Dermatologists Prescribe Steroids For Psoriasis, Despite Guidelines: Study

A recent study suggests that many doctors continue to prescribe corticosteroids for the treatment of psoriasis, even though it goes against the general expert consensus.  

Current medical guidelines recommend against treating psoriasis with corticosteroids, however, a study conducted at Wake Forest Baptist Medical Center found corticosteroids were the second most commonly prescribed medications for the condition.

In a study published last month in the Journal of Cutaneous Medicine and Surgery, researchers examined data from the National Ambulatory Medical Care Survey (NAMCS) from 1989 to 2010 and analyzed MarketScan Medicaid data from 2003 to 2007. The findings suggest that 93% of the steroid prescriptions written were given by dermatologists, doctors familiar with the prescribing recommendations for psoriasis. They found that of more than 21 million office visits, corticosteroids were prescribed 650,000 times.

Did You Know?

Millions of Philips CPAP Machines Recalled

Philips DreamStation, CPAP and BiPAP machines sold in recent years may pose a risk of cancer, lung damage and other injuries.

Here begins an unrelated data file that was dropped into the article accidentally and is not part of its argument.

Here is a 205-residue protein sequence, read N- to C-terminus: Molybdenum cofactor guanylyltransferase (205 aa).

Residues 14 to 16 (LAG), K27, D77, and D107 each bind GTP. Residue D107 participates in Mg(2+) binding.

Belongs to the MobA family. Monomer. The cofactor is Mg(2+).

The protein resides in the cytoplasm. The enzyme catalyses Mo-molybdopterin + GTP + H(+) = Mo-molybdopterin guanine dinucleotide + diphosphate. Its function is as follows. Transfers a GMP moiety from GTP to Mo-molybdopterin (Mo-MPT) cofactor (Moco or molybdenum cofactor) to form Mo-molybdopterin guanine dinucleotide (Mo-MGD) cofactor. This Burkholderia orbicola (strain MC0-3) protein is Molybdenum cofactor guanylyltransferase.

Learn More

Three of the top nine systemic medications prescribed for the ailment were corticosteroids. The corticosteroids prescribed were Deltasone (prednisone), Trexall (methotrexate) and Enbrel (etanercept).

Scott Davis, Assistant Director for Dermatology Research at Wake Forest, and his team of researchers urge further data concerning the risks and benefits of prescribing corticosteroids for psoriasis is needed. He warns doctors need more information to make an evidence-based decision about their use and prescribing the drug to patients.

No randomized controlled trails of systemic corticosteroid use for psoriasis have been conducted yet.

Side effects of using corticosteroids may include glaucoma, swelling in the legs, increased blood pressure, mood swings, weight gain, suppressed adrenal gland hormone production among others.

Psoriasis is a common skin condition that causes irritation to the skin, often turning it red. Symptoms include thick, red flaky skin with silver-white patches, known as scales. Some medications irritate the condition, triggering an outbreak and worsening the redness or scales.

The irritation caused by many topical medications, including certain anti-inflammatory drugs and blood pressure medication, prompts further concern by researchers who speculate other medications may also trigger outbreaks.

Image Credit: |


Share Your Comments

I authorize the above comments be posted on this page*

Want your comments reviewed by a lawyer?

To have an attorney review your comments and contact you about a potential case, provide your contact information below. This will not be published.

NOTE: Providing information for review by an attorney does not form an attorney-client relationship.

This field is for validation purposes and should be left unchanged.

More Top Stories